A Paris court on Wednesday ordered the conditional release of a former Basque separatist leader arrested last month after 16 years on the run — only for him to be rearrested after a Spanish extradition request.
Jose Antonio Urrutikoetxea Bengoetxea, alias Josu Ternera, was a top figure in the Euskadi Ta Askatasuna (ETA) separatist group which for decades waged a violent independence campaign that killed hundreds of people.
“This is very good news,” his son Egoitz Urrutikoetxea said on leaving the courtroom, with Ternera’s two lawyers hailing his conditional release as “a victory for justice.”
However, within hours France detained him afresh at the behest of the Paris prosecutor general on receipt of a request by the Spanish authorities “with a view to his being handed over to Spanish authorities,” judicial sources said.
Ternera was convicted in absentia in 2010 on charges of associating with terrorists after his fingerprints were found in an apartment known to be used by ETA operatives in Lourdes, southern France.
He was sentenced to seven years in prison and given a new eight-year term in 2017 after again being convicted in absentia of participating in a terrorist organization.
After eluding police for years, he was arrested on May 16 at a hospital in Sallanches in the French Alps, where he had been due to have an operation that day. Now 68, he is believed to be seriously ill.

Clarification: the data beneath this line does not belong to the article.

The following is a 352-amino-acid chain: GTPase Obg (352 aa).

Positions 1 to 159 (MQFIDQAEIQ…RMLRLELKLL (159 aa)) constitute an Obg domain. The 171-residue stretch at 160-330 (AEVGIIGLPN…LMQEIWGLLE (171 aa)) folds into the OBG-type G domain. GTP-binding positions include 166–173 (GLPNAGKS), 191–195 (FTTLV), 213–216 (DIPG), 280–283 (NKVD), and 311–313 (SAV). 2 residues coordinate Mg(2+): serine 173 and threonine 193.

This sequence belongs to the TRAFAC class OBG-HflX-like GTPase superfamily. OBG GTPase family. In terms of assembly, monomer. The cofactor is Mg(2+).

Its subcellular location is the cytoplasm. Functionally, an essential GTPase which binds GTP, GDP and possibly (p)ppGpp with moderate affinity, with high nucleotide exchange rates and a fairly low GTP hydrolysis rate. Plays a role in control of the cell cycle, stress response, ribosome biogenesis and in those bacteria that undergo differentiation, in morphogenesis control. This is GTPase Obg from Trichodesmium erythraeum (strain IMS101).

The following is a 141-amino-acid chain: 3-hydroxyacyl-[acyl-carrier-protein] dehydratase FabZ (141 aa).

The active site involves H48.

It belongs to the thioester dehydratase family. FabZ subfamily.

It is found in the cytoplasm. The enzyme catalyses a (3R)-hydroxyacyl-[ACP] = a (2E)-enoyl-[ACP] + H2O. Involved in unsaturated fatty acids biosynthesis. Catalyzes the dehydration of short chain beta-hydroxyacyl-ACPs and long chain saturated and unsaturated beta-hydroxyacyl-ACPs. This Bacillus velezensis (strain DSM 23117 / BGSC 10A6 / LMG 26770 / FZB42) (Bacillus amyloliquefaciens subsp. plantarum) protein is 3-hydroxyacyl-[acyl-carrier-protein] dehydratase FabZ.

He has since filed for a retrial of the previous cases against him, with an initial hearing against the 2010 ruling heard by the Court of Appeal of Paris on Wednesday.
His lawyers also filed a motion to avoid pretrial detention, which the court granted under judicial control, meaning he must hand over his passport and present himself weekly to Paris police.
A second hearing regarding the 2017 conviction is set for Friday next week.
Spanish authorities had been hunting Ternera since 2002 over a 1987 attack on a police barracks in the northern city of Zaragoza that killed 11 people, five of them children.
Ternera headed ETA from 1977 to 1992 and was thought to be behind a strategy of combining car bomb and shooting attacks in the 1980s.
Over more than four decades of violence in pursuit of an independent Basque state, the group was responsible for the deaths of more than 800 people.
In Spain, the Covite victims’ association demanded that Ternera be extradited.
“We have been calling for this for 17 years,” president Consuelo Ordonez said. “If France doesn’t have anything [on him], which is very possible, or is unable to prosecute him, they should resolve the situation quickly and hand him over to Spain as soon as possible.”
Ternera was arrested in France in 1989 carrying a grenade and false papers, and jailed for 10 years.
He was released in 1996 and deported back to Spain, where he was immediately jailed until 2000, but in 2002 he disappeared during an investigation into his alleged role in the 1987 attack.
ETA announced a permanent ceasefire in 2011 and began surrendering weapons in 2017.
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